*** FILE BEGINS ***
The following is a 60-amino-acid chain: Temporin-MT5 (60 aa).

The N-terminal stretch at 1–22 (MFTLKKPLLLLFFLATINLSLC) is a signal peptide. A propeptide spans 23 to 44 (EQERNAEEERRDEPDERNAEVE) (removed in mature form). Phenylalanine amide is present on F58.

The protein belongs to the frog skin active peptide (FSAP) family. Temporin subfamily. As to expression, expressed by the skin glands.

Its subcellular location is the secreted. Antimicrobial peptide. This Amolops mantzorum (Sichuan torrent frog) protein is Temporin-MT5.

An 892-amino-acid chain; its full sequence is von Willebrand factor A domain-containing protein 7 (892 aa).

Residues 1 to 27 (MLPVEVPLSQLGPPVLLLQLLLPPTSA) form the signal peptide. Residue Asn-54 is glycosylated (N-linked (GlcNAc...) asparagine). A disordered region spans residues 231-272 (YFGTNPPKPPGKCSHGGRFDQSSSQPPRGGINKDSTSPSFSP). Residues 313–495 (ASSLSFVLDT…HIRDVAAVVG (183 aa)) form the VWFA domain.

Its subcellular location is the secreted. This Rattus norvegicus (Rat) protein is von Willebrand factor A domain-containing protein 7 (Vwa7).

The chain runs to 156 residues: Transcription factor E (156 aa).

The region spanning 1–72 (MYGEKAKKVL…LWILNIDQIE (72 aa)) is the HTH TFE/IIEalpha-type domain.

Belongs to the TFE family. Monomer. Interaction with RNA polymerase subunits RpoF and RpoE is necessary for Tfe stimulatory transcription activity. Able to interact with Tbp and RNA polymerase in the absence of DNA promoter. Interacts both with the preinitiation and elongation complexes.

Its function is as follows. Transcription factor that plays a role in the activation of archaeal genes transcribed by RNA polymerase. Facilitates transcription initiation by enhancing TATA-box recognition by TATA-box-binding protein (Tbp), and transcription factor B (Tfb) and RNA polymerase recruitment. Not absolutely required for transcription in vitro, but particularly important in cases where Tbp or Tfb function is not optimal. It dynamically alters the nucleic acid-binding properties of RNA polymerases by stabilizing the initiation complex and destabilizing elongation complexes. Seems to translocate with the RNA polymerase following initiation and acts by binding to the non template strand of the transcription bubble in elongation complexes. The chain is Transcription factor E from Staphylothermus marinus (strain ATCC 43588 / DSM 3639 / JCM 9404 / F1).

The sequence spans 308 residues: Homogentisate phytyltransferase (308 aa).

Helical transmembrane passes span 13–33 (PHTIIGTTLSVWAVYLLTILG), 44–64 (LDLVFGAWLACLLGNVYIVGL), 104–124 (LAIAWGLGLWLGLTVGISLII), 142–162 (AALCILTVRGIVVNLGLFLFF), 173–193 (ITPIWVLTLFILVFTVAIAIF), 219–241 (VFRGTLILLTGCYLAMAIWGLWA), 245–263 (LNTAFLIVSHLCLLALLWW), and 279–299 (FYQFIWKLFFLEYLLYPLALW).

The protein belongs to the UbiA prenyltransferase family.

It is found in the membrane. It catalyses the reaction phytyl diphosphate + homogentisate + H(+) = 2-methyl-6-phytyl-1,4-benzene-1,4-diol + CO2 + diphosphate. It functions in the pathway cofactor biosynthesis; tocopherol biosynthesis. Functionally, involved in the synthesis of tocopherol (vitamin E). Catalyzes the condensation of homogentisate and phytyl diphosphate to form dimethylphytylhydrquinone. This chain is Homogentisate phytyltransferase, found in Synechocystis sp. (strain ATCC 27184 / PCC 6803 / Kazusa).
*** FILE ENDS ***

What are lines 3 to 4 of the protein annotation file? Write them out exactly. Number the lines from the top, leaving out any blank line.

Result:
The protein belongs to the frog skin active peptide (FSAP) family. Temporin subfamily. As to expression, expressed by the skin glands.

Its subcellular location is the secreted. Antimicrobial peptide. This Amolops mantzorum (Sichuan torrent frog) protein is Temporin-MT5.